As shown in Figure 14, the model is 100 m wide and 96.5 m high. A roadway is excavated 20 m above the bottom. The width of the roadway is 5 m, the height of the roadway is 6.5 m, and it has a semicircular radius at the top of 2.5 m. The left and right boundaries of the model are roller boundaries, while the top and roadway surface are free boundaries. The bottom of the model has a fixed constraint boundary applied and there is a boundary load at the top of the model which represents the upper rock mass load.
The physical and mechanical parameters of the rock mass are list in Table 5, which were obtained from converting rock sample parameters to rock mass parameters using the Hoek–Brown strength criterion . Different support pressures are applied so that the influence of support pressure on the roadway can be determined.
6.3.1. Stress Distributions Analysis
Excavation alters the equilibrium state of in situ stress, resulting in the redistribution of in situ stresses around the roadway. Figure 15 illustrates the stress distributions in the vicinity of the underground roadway and Figure 16 shows the stress concentration at the corner of the roadway.
Stress concentration factors and stress nephograms at different moisture contents reflect not only the stress levels in rock mass but also the process of stress transfer and evolution. In general, both the center of the roof and floor undergo stress release after the roadway is excavated and form relief areas under and above the goaf, while the corners of the roadway concentrate stress and form pressurized areas.
When the moisture content is 0.5%, the stress concentration factor around the roadway is 3.4, which reduces to 2.54 when the moisture content is 2%. It can be concluded that pressure has been released around the roadway, but the influenced regions related to roadway excavation will extend with increasing moisture content.
6.3.2. Vertical Displacement Analysis
Figure 17 shows vertical displacement nephograms when support pressure is 3 MPa. As can be seen, vertical displacement induced by roadway excavation decreases as the distance from the roadway increases, and subsidence will occur at the roof while the floor will heave up. The displacement region becomes larger because more stress is transferred to the rock mass as the moisture content increases. The absolute value of floor heave is larger than the roof subsidence because support pressure has been applied to the roof and ribs of the roadway.
Changes in roadway closure in the vertical direction are shown in Figure 18; when support pressure is low, roadway closure increases drastically as the moisture content increases. Support pressure can greatly improve roadway conditions since it will not only reduce roadway closure but also increase stability.
This investigation was conducted to study the mechanical properties and microstructural changes in mudstone and sandstone. Rock samples were collected from Permian siltstone and sandstone of the Shihezi Formation at depths of 616.8–665.3 m in the Tongting Colliery. Fluid-solid coupling effects were studied in terms of roadway stability and compared with different moisture contents in an underground roadway excavation simulation. Based on the results of this investigation, the following conclusions can be drawn:(1)Mudstone in the investigated areas consists of a wide range of clay minerals, with kaolinite being the main clay mineral (56.10%), while quartz and calcium silicate in the sandstone account for 70.20% and 27.10%, respectively.(2)In all cases, the moisture contents of mudstone and sandstone increased rapidly at the beginning of immersion test. After 9 days of immersion, the moisture content of mudstone and sandstone reached 4.97% and 2.27%, respectively.(3)All mechanical properties investigated showed a tendency to decrease with increasing moisture content. The general form was found to describe the best-fit line for data points during regression analysis. The mechanical properties of the mudstone (compressive strength, cohesion, and internal friction angle) were found to be significantly lower than those of the sandstone.(4)As the seepage of water into the samples increased (increasing moisture content), new pores and fractures were created and the original pores and fractures linked up, resulting in an increase in the number, total area, and diameter of micropores and surface porosity.(5)Stress will be redistributed after roadway excavation and pressurized areas will occur near the corner of the roadway. Stress concentration at the corner will decrease, indicating a release of stress with increasing moisture content. At the same time, the influenced region caused by roadway excavation will extend. Vertical displacement and the influenced region will increase with increasing moisture content. The roadway closure has a positive correlation with the moisture content and support pressure plays a vital role in stabilizing the underground roadway.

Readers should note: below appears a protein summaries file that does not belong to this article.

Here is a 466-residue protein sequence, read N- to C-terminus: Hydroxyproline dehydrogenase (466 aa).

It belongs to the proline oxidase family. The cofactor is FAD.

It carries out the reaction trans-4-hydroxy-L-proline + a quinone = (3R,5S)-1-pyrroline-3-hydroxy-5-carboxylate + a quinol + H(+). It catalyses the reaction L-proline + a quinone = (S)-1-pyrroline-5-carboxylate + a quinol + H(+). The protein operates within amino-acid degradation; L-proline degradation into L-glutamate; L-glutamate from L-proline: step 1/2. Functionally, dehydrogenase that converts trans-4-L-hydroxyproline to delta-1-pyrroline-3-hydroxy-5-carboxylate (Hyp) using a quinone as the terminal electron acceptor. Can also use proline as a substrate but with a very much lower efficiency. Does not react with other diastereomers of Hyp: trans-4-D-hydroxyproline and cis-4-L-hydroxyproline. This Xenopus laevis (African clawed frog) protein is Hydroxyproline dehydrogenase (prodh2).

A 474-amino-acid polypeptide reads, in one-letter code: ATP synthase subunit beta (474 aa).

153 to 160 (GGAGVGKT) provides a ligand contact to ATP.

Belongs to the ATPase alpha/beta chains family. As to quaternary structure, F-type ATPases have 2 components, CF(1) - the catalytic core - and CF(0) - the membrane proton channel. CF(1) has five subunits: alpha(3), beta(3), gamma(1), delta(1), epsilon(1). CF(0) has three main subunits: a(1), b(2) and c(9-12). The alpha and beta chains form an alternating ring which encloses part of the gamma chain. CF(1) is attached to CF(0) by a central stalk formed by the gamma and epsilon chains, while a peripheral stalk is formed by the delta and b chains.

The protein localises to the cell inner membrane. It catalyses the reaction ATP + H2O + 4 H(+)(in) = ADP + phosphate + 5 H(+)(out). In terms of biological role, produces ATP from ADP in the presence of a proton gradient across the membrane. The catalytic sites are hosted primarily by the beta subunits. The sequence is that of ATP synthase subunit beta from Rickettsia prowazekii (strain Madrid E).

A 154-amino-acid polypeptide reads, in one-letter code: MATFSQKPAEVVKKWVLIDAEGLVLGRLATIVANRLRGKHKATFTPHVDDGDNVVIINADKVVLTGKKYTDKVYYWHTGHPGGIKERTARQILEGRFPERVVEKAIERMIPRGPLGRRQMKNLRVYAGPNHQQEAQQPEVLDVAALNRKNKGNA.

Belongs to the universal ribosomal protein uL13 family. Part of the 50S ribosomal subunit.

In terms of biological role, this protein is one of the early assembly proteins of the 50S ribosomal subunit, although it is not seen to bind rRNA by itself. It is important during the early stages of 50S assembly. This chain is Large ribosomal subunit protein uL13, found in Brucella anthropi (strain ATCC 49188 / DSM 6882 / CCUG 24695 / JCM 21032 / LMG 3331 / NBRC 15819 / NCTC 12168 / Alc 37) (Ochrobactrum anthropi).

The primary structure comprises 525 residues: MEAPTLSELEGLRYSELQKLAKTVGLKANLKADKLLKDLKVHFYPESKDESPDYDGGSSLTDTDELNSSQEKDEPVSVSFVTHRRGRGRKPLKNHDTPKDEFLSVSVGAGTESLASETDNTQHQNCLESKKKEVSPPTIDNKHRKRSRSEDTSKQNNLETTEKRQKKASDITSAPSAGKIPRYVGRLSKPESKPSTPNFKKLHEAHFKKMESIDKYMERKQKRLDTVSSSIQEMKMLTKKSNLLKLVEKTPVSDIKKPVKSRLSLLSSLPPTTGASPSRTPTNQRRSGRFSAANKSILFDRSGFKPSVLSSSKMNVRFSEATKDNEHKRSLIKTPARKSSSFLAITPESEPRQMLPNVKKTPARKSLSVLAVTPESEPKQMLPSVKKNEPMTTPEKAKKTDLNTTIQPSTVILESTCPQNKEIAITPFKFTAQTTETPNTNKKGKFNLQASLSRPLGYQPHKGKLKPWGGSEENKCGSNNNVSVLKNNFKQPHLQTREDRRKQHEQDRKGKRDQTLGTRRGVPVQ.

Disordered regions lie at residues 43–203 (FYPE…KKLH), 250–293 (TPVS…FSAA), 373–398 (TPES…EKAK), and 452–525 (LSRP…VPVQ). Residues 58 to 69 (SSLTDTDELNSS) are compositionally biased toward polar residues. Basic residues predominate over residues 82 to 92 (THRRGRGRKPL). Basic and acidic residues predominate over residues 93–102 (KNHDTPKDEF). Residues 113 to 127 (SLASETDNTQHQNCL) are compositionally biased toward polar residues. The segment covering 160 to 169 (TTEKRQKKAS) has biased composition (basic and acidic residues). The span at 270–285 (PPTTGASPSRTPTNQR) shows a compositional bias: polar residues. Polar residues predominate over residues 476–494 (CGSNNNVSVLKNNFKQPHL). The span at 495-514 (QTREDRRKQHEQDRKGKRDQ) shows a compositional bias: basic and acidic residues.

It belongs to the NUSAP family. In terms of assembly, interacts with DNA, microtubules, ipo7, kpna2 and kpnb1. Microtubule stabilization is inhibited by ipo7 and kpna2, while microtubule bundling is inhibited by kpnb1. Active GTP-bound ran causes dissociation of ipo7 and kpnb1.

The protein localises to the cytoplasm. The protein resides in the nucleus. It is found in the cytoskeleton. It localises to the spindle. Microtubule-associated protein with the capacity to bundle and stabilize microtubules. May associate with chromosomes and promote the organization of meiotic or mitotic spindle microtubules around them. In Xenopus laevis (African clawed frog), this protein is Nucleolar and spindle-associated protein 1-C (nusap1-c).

|UCS:||Uniaxial compressive strength|
|SEM:||Scanning electron microscope|
|EDAX:||Energy dispersive X-ray analysis|
|ISRM:||International Society for Rock Mechanics|
|:||Pore water pressure|
The authors declare that there is no conflict of interests regarding the publication of this paper.
Thanks are due to National Key Research and Development Program (Project no. 2016YFC0600901); National Natural Science Foundation of China (Project no. 51574224); Natural Science Foundation of Jiangsu Province (Project no. BK20141130); Fundamental Research Funds for the Central Universities (Project no. 2014QNB27).